Only Birds Have Feathers

By Julie Jansen

by Julie Jansen
by Julie Jansen

Feathers are the ultimate characteristic of birds. No other(living) animals have them. The qualifier is required because feathers have now been found in fossil imprints of some dinosaurs and related reptiles. Like hair on mammals and scales on reptiles, feathers are part of the skin. All are largely composed of keratin, which is also the main ingredient of human nails, animal claws, and the scales on the legs and feet of birds.

Feathers are remarkable structures, both very strong and very light. They're subject to long flights and are bent and twisted, yet they are rarely damaged. Abrasion causes their tips and edges to wear, but this is natural and remedied periodically through molt. Melanins are common pigments that can make feathers black. Dark feathers containing melanins are more resistant to damage than other feathers. This is why the outer wing feathers of many birds with white wings, such as gulls and snow geese, have black tips. Birds have several different feather types that vary in shape, structure, and function. The most familiar is the contour feather. It consists of a central shaft and countless barbs that protrude from either side, forming vanes. Vanes of contour feathers must be rigid and flexible at the same time. A magnifying glass reveals that eachbarb has smaller barbs, called barbules, projecting from either side, toward the adjacent barbs. The barbuleson one side of the barb are straight, while those on the other are hooked. If barbs separate and the vane split,the bird can repair it by preening. Running the barbs through its bill reconnects the hooks like a zipper.Strong, rigid vanes are especially important for flight. The trailing, inner wing feathers, the secondaries, provide lift, while the trailing, outer wing feathers, the primaries, provide thrust. Most species have large tail feathers. They function like a rudder when flying and like brakes when landing.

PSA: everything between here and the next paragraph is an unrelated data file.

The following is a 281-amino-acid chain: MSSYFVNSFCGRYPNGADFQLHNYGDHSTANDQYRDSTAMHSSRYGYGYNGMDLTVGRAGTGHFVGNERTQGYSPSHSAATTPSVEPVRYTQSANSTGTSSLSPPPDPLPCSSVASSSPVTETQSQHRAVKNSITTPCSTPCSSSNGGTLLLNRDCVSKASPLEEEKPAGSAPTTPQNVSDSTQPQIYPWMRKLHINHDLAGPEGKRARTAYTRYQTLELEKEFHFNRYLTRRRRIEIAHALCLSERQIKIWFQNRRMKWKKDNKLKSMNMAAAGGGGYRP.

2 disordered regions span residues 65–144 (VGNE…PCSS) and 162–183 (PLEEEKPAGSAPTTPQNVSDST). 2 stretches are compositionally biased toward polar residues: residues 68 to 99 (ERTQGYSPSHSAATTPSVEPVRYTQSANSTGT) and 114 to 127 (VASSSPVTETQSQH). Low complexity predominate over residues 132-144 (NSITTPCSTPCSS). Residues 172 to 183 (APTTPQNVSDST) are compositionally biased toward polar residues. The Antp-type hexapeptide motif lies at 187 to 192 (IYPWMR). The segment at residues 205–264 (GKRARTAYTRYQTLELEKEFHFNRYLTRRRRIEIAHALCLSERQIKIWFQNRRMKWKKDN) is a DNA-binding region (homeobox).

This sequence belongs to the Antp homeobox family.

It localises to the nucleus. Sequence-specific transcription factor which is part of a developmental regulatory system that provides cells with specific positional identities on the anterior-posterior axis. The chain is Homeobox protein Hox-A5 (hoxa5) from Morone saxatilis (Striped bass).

Smaller contour feathers cover the body and leading edges of the wings. On the wings, the feathers help form the airfoil shape that is necessary for flight. On the body, they contribute color, which is important in courtship and for camouflage, and they form a sleek outer covering, providing an aerodynamic tear-drop shape that assists flight. From songbirds to swans, the neck is narrow and the breast muscles are massive.  Where the body parts meet, contour feathers create a gradual slope.

Another type, down feathers lie under the body's contour feathers, forming a mass of feathers that trap air, forming an excellent layer of insulation.

Other types are quite specialized. They are associated with sensory receptors in the skin, and are thought to provide information about wind, air pressure, and feather movements that birds use to maintain efficient flight. Feathers are highly engineered structures that perform essential functions. Lightweight and strong, they allow birds to be amazing creatures.

Source: Birdwatchingdaily.com